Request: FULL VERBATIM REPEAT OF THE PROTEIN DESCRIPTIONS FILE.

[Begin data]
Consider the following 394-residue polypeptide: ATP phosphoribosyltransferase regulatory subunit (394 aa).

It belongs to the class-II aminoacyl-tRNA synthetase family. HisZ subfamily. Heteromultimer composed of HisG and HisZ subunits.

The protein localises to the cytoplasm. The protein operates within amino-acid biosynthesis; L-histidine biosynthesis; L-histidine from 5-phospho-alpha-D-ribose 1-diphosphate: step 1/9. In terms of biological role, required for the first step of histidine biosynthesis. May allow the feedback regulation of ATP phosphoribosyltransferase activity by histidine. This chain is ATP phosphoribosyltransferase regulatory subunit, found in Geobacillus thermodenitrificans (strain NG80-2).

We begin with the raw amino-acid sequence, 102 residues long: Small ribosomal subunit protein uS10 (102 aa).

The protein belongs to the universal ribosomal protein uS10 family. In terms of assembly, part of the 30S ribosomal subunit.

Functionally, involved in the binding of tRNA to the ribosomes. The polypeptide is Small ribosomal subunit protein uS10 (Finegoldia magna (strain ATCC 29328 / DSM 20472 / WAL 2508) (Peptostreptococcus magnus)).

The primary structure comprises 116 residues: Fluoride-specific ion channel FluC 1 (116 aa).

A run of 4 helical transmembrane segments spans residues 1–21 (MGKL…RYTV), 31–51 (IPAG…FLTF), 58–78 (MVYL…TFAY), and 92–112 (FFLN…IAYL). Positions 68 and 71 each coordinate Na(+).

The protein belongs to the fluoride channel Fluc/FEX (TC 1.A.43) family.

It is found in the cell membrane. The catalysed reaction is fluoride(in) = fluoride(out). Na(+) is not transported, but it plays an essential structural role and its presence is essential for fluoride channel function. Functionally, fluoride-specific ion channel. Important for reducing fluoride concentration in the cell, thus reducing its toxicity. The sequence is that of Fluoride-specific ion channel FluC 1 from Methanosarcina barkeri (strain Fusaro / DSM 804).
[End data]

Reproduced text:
Consider the following 394-residue polypeptide: ATP phosphoribosyltransferase regulatory subunit (394 aa).

It belongs to the class-II aminoacyl-tRNA synthetase family. HisZ subfamily. Heteromultimer composed of HisG and HisZ subunits.

The protein localises to the cytoplasm. The protein operates within amino-acid biosynthesis; L-histidine biosynthesis; L-histidine from 5-phospho-alpha-D-ribose 1-diphosphate: step 1/9. In terms of biological role, required for the first step of histidine biosynthesis. May allow the feedback regulation of ATP phosphoribosyltransferase activity by histidine. This chain is ATP phosphoribosyltransferase regulatory subunit, found in Geobacillus thermodenitrificans (strain NG80-2).

We begin with the raw amino-acid sequence, 102 residues long: Small ribosomal subunit protein uS10 (102 aa).

The protein belongs to the universal ribosomal protein uS10 family. In terms of assembly, part of the 30S ribosomal subunit.

Functionally, involved in the binding of tRNA to the ribosomes. The polypeptide is Small ribosomal subunit protein uS10 (Finegoldia magna (strain ATCC 29328 / DSM 20472 / WAL 2508) (Peptostreptococcus magnus)).

The primary structure comprises 116 residues: Fluoride-specific ion channel FluC 1 (116 aa).

A run of 4 helical transmembrane segments spans residues 1–21 (MGKL…RYTV), 31–51 (IPAG…FLTF), 58–78 (MVYL…TFAY), and 92–112 (FFLN…IAYL). Positions 68 and 71 each coordinate Na(+).

The protein belongs to the fluoride channel Fluc/FEX (TC 1.A.43) family.

It is found in the cell membrane. The catalysed reaction is fluoride(in) = fluoride(out). Na(+) is not transported, but it plays an essential structural role and its presence is essential for fluoride channel function. Functionally, fluoride-specific ion channel. Important for reducing fluoride concentration in the cell, thus reducing its toxicity. The sequence is that of Fluoride-specific ion channel FluC 1 from Methanosarcina barkeri (strain Fusaro / DSM 804).